What My Life Was Like Before Social Media Took Over

It has taken me awhile to accept the reality that we are now living in an era where self-made social media stars have become our idols, we photograph our well-plated food and woke-up-like-this faces (and it's not Christmas morning or anything!), and it has become possible to communicate without the need for words, and by this I don't mean secret hand signals or facial expressions, but emojis.

It could be my tita instincts kicking in, or I may plainly be feeling sentimental. After all, I was a child who grew up to experience life before the information age, devoid of pocketable small screens and instant everything.

So here's where I try to make sense of life's little moments, which, I feel have in a way been trivialized because of the nature of the digital landscape. I take note of the times worth treasuring...



I have probably acquired the habit at work, you know, eating lunch with our phones on the table. Everyone seemed to do it, bosses, colleagues, the admin assistants and accountants. I used to be content with my old Nokia, my non-QWERTY phone, despite everyone frightened at the sight of it and pestering me to get a new one. That is, until social media became part of my job description, which then began my journey to an always-on, 24/7 self.

I lived that way only until recently, when I decided to switch jobs and live life beyond my android phone. Slowly, I made it a conscious effort to leave my phone inside my bag or place it behind me while eating, and the funny thing is, I do notice others doing the same. And when that happens, I actually get kilig. I'll feel touched and take it as a sign that the person I'm with is all ears, is in the moment, and has all my attention. More of these, please.



Enough judging of people taking photos of whatever they fancy—documenting the daily grind is now a fact of life we must all accept. So now what touches my heart is when my boyfriend or my mother, who both essentially have little to zero presence on social media, actually make the effort to understand what I'm doing. 

From taking my photos to helping me decide what to post, I consult with them trivial concerns such as checking if the line where the sky meets the sea is absolutely straight. In the middle of it all, I realize that we should especially be thankful, too, for our mothers who have finally accepted the fact that we aren’t the type to take photos against the backdrop of a magandang tanawin or under the welcome arc of a province we’re visiting for the first time anymore, in the way that they used to with their Kodak film cameras.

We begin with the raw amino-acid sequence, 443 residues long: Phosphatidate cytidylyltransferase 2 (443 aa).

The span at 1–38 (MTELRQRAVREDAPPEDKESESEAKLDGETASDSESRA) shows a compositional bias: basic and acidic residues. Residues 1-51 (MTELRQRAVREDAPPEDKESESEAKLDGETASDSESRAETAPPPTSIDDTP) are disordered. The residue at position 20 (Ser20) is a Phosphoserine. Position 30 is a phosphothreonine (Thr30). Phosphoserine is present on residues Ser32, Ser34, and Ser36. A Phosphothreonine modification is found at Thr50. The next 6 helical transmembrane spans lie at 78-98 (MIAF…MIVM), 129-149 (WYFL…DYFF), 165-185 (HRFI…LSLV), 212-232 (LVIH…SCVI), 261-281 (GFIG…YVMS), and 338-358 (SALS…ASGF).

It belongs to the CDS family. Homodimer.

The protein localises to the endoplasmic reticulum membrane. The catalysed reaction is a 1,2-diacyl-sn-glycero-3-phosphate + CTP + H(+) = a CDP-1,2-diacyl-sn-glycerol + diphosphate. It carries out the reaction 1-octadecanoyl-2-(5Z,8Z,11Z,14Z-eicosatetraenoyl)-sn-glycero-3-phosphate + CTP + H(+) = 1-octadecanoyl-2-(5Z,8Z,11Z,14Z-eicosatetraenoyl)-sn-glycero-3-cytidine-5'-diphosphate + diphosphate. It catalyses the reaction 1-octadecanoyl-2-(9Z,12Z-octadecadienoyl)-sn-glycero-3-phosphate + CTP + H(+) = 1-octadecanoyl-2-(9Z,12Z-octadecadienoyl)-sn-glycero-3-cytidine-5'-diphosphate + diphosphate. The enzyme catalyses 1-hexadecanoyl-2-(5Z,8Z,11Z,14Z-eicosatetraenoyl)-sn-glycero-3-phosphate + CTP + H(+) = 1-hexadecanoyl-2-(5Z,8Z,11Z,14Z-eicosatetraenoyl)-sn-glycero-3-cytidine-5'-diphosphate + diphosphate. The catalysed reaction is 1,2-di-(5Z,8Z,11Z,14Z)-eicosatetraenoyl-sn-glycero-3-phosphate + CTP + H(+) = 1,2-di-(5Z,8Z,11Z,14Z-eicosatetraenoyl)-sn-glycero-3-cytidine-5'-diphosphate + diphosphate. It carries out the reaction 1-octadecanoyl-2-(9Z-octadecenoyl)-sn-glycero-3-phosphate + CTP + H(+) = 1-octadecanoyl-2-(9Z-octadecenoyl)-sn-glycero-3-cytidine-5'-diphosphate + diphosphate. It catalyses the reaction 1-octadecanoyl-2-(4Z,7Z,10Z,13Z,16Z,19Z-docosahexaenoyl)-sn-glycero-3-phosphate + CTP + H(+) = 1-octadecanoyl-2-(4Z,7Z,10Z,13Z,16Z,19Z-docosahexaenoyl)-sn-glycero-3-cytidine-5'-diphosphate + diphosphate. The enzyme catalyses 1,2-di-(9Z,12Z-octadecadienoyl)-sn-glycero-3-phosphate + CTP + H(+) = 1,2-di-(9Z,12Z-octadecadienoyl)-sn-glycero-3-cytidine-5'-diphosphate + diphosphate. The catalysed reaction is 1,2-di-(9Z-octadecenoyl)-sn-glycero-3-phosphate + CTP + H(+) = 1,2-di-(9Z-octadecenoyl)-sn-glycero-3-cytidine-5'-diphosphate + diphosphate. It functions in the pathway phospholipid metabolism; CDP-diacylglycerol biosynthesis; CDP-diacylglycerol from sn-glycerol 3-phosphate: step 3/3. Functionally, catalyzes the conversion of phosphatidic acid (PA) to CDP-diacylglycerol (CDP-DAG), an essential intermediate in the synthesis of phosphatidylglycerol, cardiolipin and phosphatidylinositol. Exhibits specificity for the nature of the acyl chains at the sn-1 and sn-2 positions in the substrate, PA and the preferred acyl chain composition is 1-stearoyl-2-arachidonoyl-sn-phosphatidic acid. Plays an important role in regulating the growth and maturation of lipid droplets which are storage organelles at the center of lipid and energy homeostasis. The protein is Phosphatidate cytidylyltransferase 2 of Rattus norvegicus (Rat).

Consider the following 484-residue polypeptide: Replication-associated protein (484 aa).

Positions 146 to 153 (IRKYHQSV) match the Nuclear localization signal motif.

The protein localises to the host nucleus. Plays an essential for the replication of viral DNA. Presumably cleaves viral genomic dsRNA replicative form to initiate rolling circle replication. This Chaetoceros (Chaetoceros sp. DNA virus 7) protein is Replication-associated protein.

I don't want there to come a time when the photo shoots would become a norm, too often, and rather expected, that you and I will start taking our Instagram mothers and boyfriends for granted. No way.



While I’m admittedly a fan of dressing up, putting on my heavy earrings, and all that jazz, that doesn’t mean to say I don’t enjoy being in a plain Jane jeans and tee, too—and one that isn't Instagram-worthy. These days, I catch myself enjoying intimate dinners that aren’t properly documented because, you know, it feels great when you’re having too much fun that you really forget to take out your phone and snap the moment.

Not that I resent the well-planned ones with matching outfits and decor that would make a great Instagram post. But that's a different story.



I remember summer afternoons when I’d read Archie comics after lunch and eat junk food and then take a nap, or in tita speak—siesta. And then we would play outside until it gets dark, or I’d think of a DIY project to do indoors, like weaving friendship bracelets or building a makeshift fortress with blankets and bed sheets. The old summer days were the times when we could be ourselves, do what we really wanted to do, without school work or anything that's required with a grade to bribe getting in the way.

While today we get Facebook greetings, virtual hugs, a "heart" on a status and such, I’ve learned to appreciate handwritten notes, postcards, all the more, and the other offline hobbies we usually just did for the sake of. I miss the summers where I'd get to explore new interests and be able to indulge in these new worlds offline. It's strange how "surfing the net" has become more a regular thing than a hobby, but I guess that's how it is today.



They say as you grow older you lose friends, or keep in touch with fewer and fewer. On one hand it might sound like such a sad thing, but at the same time I feel it’s nice to have a handful of close friends that you actually see and meet up with regularly.

Especially in this day and age when it’s so easy to cancel with just a text message (no need to call or tell someone face to face!), ignore an invite, or simply communicate online, you know it’s real effort made when a friend continues and chooses to be actually present in your life. To be virtually there is one thing, but to be present is another.



For someone who used to write and finish articles while riding the train, I have now reduced my phone usage while commuting to work or wherever by just making it my mp3 player and listening to music. Aside from the fact that walking makes your heart race and gives your cheeks a natural flush ala Heidi, Girl Of The Alps, it also clears your mind, allows you to notice the beauty of the daily and what’s around you, and possibly even interact (make eye contact!) with others.

Being in transit despite the horrendous Manila chaos is when you’re not supposed to take calls or look at your phone, right? It's very dangerous. So for me, it's that short span of time being disconnected that then makes the amoy araw scent I'll have after a long walk actually worth it. I'll try my best to use my phone only when I need to distract myself from all the commuting noise.


Photos are by Jem Bautista.